Amid Sky-High Retail Fuel Prices, Saudi Aramco Raises Crude Rates After India Mulls Cutting Imports
Saudi Arabia increased the price of its Arab light crude for the Asian market by USD 0.4/barrel in May, compared to April, and lowered those for the U.S. and European markets by USD 0.1/barrel and USD 0.2/barrel respectively, according to a statement from oil producer Saudi Aramco.
It set the Arab light price for Asia at +USD 1.8/barrel versus Oman/Dubai average, at +USD 0.85/barrel versus ASCI for the U.S. and at – USD2.4/barrel versus ICE Brent for Europe, the company said.
The move comes amid the government asking state refiners to cut Saudi oil imports and, in a throwback to 2014-15, use their “collective clout” to negotiate better contracts. New Delhi’s latest salvo follows a protracted war of words with Riyadh over OPEC-Plus ignoring India’s calls since December to end production cuts, which had spiked prices.
The decision by OPEC+ at the start of last month to leave output unchanged despite a near doubling of oil prices since the start of November sparked an angry exchange of words.
“The decision by OPEC+ has saddened us. It is not good news for India, China, Japan, Korea and other consuming nations,” India’s minister for petroleum told Reuters earlier in March.
“We have asked companies to aggressively look for diversification. We cannot be held hostage to the arbitrary decision of Middle East producers,” an Indian government source said.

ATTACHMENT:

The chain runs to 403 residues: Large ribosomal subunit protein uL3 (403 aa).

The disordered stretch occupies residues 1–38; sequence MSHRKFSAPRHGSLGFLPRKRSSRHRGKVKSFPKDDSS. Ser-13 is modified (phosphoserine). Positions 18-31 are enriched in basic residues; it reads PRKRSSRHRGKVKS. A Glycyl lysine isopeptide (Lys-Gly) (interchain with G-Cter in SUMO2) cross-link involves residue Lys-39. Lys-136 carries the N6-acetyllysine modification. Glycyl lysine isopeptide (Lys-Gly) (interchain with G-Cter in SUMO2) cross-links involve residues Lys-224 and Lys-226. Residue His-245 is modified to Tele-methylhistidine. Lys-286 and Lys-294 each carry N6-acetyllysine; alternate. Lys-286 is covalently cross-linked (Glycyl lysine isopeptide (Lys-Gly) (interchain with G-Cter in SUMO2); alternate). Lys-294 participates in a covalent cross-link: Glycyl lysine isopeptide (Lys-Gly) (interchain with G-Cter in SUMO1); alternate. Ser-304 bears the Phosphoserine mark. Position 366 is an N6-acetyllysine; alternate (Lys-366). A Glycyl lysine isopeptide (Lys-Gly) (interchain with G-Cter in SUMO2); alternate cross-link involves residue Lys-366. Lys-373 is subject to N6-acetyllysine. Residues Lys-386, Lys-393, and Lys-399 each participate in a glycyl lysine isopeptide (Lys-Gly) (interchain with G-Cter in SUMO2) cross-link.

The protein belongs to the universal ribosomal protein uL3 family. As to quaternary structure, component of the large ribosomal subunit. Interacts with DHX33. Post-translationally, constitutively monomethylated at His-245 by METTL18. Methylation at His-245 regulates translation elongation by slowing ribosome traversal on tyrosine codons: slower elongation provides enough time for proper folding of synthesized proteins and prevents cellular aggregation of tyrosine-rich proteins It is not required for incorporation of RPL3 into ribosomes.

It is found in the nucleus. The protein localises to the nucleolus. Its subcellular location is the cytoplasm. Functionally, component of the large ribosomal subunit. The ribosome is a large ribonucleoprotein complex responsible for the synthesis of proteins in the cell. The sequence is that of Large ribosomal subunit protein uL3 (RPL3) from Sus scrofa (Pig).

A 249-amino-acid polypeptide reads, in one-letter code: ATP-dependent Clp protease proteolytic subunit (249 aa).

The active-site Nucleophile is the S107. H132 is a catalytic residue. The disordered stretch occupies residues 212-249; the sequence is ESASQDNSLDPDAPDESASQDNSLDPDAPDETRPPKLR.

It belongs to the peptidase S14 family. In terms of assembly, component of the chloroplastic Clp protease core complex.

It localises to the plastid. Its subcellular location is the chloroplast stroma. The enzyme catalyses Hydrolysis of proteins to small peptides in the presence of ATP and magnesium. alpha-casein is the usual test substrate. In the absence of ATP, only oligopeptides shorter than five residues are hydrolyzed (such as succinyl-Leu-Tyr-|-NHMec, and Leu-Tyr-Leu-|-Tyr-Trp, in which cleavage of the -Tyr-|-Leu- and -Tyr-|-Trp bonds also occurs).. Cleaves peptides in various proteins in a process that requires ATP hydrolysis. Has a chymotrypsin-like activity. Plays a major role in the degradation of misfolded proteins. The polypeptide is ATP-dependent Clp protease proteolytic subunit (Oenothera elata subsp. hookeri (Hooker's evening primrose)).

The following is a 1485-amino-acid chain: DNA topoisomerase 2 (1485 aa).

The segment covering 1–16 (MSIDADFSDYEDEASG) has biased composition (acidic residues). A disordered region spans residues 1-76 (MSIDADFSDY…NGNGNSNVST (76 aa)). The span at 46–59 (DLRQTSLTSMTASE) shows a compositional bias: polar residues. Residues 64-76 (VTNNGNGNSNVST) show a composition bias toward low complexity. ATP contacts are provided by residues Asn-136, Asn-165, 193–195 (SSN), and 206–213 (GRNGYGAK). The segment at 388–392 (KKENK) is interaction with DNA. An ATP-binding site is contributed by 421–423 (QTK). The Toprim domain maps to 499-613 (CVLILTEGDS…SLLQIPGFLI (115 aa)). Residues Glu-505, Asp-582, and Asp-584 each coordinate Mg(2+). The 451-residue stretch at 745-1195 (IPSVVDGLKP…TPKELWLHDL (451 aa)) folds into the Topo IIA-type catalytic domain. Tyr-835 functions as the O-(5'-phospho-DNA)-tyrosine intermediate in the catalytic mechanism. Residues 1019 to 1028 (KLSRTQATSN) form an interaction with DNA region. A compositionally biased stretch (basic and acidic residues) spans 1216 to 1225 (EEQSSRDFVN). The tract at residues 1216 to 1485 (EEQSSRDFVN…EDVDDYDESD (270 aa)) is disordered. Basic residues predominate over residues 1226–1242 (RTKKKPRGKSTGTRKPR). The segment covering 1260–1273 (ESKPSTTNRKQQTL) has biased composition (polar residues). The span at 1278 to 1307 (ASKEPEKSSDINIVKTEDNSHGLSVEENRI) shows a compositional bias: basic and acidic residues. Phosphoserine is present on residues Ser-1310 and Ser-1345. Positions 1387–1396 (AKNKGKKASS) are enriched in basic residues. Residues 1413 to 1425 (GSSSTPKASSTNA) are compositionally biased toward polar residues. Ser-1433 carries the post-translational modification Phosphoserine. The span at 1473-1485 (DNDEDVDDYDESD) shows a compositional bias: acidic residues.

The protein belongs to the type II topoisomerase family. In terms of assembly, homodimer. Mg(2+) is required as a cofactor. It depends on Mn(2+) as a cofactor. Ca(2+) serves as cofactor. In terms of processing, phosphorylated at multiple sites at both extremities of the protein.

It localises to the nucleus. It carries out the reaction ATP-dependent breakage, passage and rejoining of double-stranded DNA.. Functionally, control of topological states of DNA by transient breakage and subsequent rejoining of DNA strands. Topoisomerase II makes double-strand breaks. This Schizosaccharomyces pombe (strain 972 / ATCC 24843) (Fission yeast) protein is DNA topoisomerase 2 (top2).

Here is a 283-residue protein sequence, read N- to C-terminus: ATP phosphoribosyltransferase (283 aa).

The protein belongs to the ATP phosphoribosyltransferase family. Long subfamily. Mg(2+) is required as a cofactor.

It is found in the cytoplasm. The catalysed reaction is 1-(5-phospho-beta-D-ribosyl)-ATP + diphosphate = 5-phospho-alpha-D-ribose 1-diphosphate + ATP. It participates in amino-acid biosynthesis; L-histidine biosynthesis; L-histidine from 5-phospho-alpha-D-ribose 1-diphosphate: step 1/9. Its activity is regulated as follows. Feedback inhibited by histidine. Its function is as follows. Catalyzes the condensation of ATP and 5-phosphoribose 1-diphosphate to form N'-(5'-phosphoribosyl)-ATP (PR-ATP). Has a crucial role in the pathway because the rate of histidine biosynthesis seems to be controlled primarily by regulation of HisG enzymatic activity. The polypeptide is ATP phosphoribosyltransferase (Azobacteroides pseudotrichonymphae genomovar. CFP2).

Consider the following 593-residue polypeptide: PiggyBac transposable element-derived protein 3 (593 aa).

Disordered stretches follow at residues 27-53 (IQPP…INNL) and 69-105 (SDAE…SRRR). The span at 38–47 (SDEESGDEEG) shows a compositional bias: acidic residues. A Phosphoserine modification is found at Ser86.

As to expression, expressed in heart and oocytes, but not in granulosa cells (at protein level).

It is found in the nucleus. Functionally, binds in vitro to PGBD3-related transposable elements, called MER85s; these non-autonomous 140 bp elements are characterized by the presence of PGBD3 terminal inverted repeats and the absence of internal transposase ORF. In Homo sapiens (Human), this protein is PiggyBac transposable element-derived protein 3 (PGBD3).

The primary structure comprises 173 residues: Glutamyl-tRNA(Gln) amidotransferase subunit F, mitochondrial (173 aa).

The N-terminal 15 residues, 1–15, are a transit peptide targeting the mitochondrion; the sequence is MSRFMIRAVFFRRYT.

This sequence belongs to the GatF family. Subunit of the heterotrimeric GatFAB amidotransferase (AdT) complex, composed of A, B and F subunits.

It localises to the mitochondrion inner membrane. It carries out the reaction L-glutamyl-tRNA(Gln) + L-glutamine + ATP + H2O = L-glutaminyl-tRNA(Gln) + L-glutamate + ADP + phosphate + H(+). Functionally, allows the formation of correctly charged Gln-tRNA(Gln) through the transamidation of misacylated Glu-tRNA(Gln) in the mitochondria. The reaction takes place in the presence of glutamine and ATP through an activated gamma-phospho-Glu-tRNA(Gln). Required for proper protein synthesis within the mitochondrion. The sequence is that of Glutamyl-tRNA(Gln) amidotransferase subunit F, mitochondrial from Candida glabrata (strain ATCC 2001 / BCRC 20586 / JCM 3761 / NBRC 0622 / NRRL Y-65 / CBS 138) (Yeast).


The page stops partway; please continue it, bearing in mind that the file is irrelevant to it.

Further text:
In response, Saudi Arabia’s energy minister said India should first use the stocks of crude it bought cheaply during the price slump in 2020.
This was in sharp contrast when officials claimed India’s victory in February when Saudi Aramco had left March prices for Asia unchanged but raised for Europe.
For Indian refiners and much of other Asian buyers, West Asia, which accounts for 60 per cent of India’s oil imports, is hard to beat as a cost-effective source because of proximity, low shipping costs, capacity to supply committed quantities.
Joint procurement is also a nonstarter because of the individual need of each refiner. For the same reasons, the US will not always be a cost-effective source, though it has become the second-largest supplier as India diversifies sources. African producers have issues over meeting their commitments.